Joel: Yes, that’s pretty similar to the types of Posts we’re submitting to our customer listings. I tested a handful of image types, ones with providers, some with no text, and the less busy image with actionable text is what performed the best. I noticed that making the image look more like a button, with button-like text, improved click-through rates too — CTR doubled compared to images with no text.

The image size we use is 750×750 with 48-point font size. If one uses the API, the image must be square cropped when creating the post. Otherwise, Posts using the Google My Business interface will give you an option to crop. The only issue I have with the published version of the image: the cropping is uneven — sometimes it is center-cropped, but other times, the bottom is cut off. That makes it hard to predict when on-image text will appear. But we keep it in the center which generally works pretty well.

Miriam: And, when clicked on, the Google Post takes the user to the client’s own website, where PatientPop software is being used to manage appointments — is that right?

Joel: Yes, the site is built by PatientPop. When selecting Book, the patient is taken directly to the provider’s site where the booking widget is opened and an appointment can be selected from a calendar. These appointments can be synced back to the practice’s electronic records system.

Miriam: Very tidy! As I understand it, PatientPop manages thousands of client listings, necessitating the need to automate this use of Google Posts. Without giving any secrets away, can you share a link to the API you used and explain how you templatized the process of creating Posts at scale?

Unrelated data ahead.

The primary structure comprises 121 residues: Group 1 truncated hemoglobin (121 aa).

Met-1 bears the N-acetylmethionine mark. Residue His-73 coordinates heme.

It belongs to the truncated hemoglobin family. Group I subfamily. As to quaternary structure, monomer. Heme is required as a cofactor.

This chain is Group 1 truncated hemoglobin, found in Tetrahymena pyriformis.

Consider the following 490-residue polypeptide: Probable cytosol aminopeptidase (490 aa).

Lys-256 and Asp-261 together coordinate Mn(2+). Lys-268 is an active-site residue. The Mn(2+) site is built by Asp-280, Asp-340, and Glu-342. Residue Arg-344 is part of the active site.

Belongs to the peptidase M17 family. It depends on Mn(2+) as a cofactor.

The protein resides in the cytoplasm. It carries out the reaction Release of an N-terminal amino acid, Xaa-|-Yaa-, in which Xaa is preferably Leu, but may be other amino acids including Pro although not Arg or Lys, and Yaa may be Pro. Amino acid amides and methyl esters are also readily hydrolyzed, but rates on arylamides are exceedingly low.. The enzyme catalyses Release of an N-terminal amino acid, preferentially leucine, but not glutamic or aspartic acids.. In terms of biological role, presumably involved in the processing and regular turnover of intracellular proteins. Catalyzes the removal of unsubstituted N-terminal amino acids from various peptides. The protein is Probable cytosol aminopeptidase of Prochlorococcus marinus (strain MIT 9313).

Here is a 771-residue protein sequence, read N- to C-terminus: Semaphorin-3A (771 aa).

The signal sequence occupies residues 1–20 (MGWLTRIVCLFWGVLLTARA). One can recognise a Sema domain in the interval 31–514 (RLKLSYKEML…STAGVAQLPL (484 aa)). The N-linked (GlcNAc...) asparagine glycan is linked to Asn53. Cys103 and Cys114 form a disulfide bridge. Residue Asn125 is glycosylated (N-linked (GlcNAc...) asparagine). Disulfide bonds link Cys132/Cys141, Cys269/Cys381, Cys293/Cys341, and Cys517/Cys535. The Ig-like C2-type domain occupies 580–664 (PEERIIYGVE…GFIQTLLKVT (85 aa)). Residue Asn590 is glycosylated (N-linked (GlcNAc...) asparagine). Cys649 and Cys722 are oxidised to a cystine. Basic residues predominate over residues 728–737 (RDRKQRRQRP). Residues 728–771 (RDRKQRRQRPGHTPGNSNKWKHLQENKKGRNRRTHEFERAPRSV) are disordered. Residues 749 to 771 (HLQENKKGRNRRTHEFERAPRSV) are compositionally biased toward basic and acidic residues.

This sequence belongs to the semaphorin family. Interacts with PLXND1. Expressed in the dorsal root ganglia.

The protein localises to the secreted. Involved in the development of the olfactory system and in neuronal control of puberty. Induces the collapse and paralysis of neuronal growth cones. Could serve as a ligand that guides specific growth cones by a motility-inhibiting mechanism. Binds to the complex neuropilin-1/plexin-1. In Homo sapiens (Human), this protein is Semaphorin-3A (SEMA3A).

Joel: Sure! We were waiting for Google to provide Posts via the Google My Business API, because we wanted to scale. While I had a bit of a heads-up that the API was coming — Google shared this feature with their GMB Top Contributor group — we still had to wait for it to launch to see the documentation and try it out. So, when the launch announcement went out on October 11, with just a few developers, we were able to implement the solution for all of our practices the next evening. It was a fun, quick win for us, though it was a bit of a long day. 🙂

In order to get something out that quickly, we created templates that could use information from the listing itself like the business name, category, and location. That way, we were able to create a stand-alone Python script that grabbed listings from Google. When getting the listings, all the listing content comes along with it, including name, address, and category. These values are taken directly from the listing to create Posts and then are submitted to Google. We host the images on AWS and reuse them by submitting the image URL with the post. It’s a Python script which runs as a cron job on a regular schedule. If you’re new to the API, the real tricky part is authentication, but the GMB community can help answer questions there.

Miriam: Really admirable implementation! One question: Google Posts expire after 7 days unless they are events, so are you basically automating re-posting of the booking feature for each listing every seven days?

Joel: We create Posts every seven days for all our practices. That way, we can mix up the content and images used on any given practice. We’re also adding a second weekly post for practices that offer aesthetic services. We’ll be launching more Posts for specific practice types going forward, too.

Miriam: Now for the most exciting part, Joel! What can you tell me about the increase in appointments this use of Google Posts has delivered for your customers? And, can you also please explain what parameters and products you are using to track this growth?

Joel: To track clicks from listings on Google, we use UTM parameters. We can then track the authority page, the services (menu) URL, the appointment URL, and the Posts URL.